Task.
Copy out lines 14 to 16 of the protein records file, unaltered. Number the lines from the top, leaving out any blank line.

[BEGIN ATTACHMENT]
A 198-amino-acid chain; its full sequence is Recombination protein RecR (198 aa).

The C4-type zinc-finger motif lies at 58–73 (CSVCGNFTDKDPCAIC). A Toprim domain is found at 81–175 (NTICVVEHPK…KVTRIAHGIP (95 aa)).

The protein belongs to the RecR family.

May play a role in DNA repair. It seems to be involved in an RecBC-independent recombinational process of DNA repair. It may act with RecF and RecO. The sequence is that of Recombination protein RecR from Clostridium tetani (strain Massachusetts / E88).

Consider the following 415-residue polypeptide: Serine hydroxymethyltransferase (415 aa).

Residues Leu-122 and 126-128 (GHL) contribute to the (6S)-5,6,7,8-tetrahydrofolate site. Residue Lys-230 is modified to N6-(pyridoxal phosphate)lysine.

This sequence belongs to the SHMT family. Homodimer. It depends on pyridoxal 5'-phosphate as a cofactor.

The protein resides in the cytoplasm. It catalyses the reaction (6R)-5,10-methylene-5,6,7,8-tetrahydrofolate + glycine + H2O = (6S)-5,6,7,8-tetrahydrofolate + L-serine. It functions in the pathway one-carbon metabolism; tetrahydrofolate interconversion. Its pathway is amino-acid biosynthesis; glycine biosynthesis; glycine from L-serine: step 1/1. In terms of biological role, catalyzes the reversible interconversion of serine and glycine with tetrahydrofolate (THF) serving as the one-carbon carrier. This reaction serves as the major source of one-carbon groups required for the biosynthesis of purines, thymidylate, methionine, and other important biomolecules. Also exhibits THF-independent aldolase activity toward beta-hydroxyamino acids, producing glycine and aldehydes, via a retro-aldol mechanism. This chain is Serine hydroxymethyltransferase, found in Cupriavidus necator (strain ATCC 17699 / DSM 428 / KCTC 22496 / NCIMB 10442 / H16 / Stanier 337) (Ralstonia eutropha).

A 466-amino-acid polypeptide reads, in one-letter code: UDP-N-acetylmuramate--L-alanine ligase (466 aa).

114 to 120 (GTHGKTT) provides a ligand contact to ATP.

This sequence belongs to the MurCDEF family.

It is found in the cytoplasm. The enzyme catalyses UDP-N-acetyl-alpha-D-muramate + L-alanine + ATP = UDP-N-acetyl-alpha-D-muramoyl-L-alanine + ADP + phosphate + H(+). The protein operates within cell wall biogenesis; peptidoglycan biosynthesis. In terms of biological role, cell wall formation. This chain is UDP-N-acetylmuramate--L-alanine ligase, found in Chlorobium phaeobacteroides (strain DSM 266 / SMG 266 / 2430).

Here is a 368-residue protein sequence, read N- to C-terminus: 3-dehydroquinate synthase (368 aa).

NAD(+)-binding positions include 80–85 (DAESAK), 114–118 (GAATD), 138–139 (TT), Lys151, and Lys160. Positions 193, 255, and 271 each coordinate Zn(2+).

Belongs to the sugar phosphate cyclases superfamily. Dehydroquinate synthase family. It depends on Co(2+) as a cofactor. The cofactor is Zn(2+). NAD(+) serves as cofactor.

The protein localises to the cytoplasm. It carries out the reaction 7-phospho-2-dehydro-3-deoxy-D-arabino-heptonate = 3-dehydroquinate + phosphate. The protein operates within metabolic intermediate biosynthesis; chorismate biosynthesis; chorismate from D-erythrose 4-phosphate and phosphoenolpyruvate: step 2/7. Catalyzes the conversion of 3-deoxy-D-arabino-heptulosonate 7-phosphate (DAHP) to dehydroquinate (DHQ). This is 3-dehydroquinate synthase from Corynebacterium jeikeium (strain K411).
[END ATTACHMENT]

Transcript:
NAD(+)-binding positions include 80–85 (DAESAK), 114–118 (GAATD), 138–139 (TT), Lys151, and Lys160. Positions 193, 255, and 271 each coordinate Zn(2+).

Belongs to the sugar phosphate cyclases superfamily. Dehydroquinate synthase family. It depends on Co(2+) as a cofactor. The cofactor is Zn(2+). NAD(+) serves as cofactor.

The protein localises to the cytoplasm. It carries out the reaction 7-phospho-2-dehydro-3-deoxy-D-arabino-heptonate = 3-dehydroquinate + phosphate. The protein operates within metabolic intermediate biosynthesis; chorismate biosynthesis; chorismate from D-erythrose 4-phosphate and phosphoenolpyruvate: step 2/7. Catalyzes the conversion of 3-deoxy-D-arabino-heptulosonate 7-phosphate (DAHP) to dehydroquinate (DHQ). This is 3-dehydroquinate synthase from Corynebacterium jeikeium (strain K411).